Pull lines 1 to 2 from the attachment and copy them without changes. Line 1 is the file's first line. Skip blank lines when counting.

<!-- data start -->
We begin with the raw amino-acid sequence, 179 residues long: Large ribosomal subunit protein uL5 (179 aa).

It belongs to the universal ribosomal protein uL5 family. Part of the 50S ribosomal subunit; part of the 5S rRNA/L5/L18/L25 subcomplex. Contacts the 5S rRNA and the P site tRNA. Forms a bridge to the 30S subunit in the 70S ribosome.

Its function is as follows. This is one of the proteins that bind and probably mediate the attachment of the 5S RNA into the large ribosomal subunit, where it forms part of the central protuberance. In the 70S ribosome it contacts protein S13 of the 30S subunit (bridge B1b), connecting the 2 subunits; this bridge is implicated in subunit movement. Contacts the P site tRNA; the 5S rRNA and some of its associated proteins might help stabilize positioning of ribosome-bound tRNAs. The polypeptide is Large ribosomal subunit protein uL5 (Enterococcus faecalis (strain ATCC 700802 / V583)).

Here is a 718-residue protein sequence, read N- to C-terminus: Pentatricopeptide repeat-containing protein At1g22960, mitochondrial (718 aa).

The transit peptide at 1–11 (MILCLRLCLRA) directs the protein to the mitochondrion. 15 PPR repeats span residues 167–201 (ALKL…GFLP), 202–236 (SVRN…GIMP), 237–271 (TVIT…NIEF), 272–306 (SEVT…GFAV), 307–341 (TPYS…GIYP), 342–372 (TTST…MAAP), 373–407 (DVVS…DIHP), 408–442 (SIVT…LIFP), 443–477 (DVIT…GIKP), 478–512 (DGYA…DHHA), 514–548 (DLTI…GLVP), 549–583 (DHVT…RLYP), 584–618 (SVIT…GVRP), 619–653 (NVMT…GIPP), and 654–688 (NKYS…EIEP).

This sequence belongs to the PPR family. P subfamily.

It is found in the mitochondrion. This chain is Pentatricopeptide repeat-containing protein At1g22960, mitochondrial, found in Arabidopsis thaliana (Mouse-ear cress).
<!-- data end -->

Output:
We begin with the raw amino-acid sequence, 179 residues long: Large ribosomal subunit protein uL5 (179 aa).

It belongs to the universal ribosomal protein uL5 family. Part of the 50S ribosomal subunit; part of the 5S rRNA/L5/L18/L25 subcomplex. Contacts the 5S rRNA and the P site tRNA. Forms a bridge to the 30S subunit in the 70S ribosome.